Well…it’s still raining in Oregon

22 Mar

Well we are still waiting for the rain that hit in October to stop.  Sheesh this has been a frustrating fall, winter and now spring for farming.  I’m hopeful it will turn around here soon, but I have to be, because as a farmer what else can you do but be optimistic about the weather?!

Here are a few shots of our filbert orchard.  I am still out getting pruning done, it’s coming along…slowly but surely.Also we headed out this week to check out some of the damages as the water goes down.  This is one of the smaller of the tile holes we marked.  This happens when our drainage tile (which runs underground) breaks and the water pushes up through the ground to the surface.  For now we just flag them so no one or thing falls in.  We will farm around them this year and come back in the fall to fix the drainage lines.

**My Aunt Marian just told me in comments below that my Grandpa Carl always called tile holes “suck outs”.  Which is what we still often call them today 🙂

We have had a few nice days here and there.  Fingers are still crossed for a couple, a few, a LOT more!

Dirt Math

10 Mar

What do you do when you have to do math for your legislative testimony and you find yourself out in a field pruning, paperless and pen-less?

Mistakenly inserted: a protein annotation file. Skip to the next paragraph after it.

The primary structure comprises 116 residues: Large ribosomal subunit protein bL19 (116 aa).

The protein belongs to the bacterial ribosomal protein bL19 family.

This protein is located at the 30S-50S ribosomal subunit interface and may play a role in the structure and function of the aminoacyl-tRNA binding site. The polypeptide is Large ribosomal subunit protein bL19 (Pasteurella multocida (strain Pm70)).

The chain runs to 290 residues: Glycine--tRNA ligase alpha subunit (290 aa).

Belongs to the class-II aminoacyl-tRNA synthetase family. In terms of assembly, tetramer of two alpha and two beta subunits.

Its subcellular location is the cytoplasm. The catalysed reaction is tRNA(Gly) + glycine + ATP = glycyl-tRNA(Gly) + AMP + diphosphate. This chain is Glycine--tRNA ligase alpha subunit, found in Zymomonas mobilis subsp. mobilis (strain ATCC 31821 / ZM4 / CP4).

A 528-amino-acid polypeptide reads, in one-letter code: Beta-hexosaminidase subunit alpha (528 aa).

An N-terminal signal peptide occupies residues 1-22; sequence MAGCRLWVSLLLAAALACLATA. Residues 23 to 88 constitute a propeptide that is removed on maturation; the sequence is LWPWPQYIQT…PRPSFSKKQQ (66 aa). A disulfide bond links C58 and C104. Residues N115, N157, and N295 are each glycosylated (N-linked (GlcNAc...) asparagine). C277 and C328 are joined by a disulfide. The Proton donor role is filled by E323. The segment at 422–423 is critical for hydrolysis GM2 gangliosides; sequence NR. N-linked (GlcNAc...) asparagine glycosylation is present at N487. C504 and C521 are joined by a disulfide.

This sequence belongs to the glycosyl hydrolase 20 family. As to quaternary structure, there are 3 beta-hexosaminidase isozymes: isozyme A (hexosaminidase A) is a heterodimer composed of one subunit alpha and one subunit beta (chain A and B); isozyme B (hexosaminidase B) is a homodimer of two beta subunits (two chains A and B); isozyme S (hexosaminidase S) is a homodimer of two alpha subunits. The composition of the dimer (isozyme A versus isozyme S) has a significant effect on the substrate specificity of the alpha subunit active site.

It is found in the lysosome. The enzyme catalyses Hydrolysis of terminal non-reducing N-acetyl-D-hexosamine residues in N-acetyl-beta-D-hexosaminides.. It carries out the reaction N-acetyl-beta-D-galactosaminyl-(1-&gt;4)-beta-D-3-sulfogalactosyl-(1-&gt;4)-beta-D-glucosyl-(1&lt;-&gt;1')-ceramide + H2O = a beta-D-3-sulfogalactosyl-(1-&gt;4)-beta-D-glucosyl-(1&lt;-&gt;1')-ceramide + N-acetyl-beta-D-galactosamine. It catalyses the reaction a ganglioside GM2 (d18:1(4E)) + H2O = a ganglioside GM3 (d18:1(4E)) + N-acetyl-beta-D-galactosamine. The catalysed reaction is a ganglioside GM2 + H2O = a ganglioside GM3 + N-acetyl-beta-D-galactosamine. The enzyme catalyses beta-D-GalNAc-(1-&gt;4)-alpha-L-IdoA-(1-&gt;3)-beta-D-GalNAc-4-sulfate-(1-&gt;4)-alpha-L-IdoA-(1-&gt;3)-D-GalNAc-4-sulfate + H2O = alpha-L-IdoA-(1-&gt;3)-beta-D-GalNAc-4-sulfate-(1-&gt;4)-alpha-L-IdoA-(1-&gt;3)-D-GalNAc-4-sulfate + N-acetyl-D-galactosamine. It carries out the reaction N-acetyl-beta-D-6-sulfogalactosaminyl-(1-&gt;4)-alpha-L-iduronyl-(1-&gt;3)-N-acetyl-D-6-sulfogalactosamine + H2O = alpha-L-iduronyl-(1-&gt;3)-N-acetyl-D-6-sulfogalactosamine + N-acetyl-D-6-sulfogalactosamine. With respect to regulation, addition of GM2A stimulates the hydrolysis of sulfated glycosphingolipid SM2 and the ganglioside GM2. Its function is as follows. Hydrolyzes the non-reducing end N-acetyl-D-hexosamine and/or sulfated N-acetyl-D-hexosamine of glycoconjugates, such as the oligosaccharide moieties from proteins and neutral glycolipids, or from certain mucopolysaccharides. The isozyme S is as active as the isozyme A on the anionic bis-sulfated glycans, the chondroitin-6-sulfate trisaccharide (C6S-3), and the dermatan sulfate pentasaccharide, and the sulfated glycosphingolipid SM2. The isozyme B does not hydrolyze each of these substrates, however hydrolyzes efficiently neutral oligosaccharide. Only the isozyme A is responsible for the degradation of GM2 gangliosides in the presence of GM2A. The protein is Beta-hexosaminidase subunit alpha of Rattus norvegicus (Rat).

You scratch it in the dirt with your pruning sheers!  Just another day of many hats…farmer, accountant and agvocate!  

Goodbye to Old Grey

6 Mar

Old Grey has been on our farm for 22 years.  22 fertilizer seasons of running around loaded down from field to field.  22 summers of hauling grass seed, clover, wheat, even filberts on long hot days.  22 years of wear, tear, washing and waxing before each season.

I realize it might seem silly to have an attachment to just a piece of equipment on our farm, but silly or not, I was sad to see her go.  Maybe it’s because I always think back when I was a kid and that steering wheel seemed so big!  I can perfectly imagine it’s what Hoot is thinking right as I took the photo below! Or maybe it’s the memories later, sitting in the driver’s seat of Old Grey, learning how to drive a semi, while dad sat in the passenger side and told me to “Take it easy on her!” and inevitably cringing while I grinded every gear heading down the road.  Old Grey is the truck that didn’t have the get up and go of her new counterparts at our farm, but I’ll be dammed if she didn’t always get you where you wanted to go….eventually.We bought a new truck that is currently being put together, painted up all pretty and shiny.  She’s newer than Old Grey by a long shot, has more horsepower, and will be a great addition to our farm.  When we bought her and made the decision to sell Old Grey, it was the end of an era.  This is the first large purchase that Matt and I have made since buying the farm from my parents.  In a way Old Grey represents the past generation on our farm and the transition to the next.

So while Hoot was farming with me on Friday, we went to say our goodbyes.  I gave our boy, generation number 4 a chance to stand on the seat and pull the horn one last time, just like I did growing up.

Obviously Hoot didn’t quite feel as sentimental as me, he was just excited to go see the combines haha! But regardless I said my thank yous for being such a great part of our farm, and for always getting us where we needed to be….eventually.

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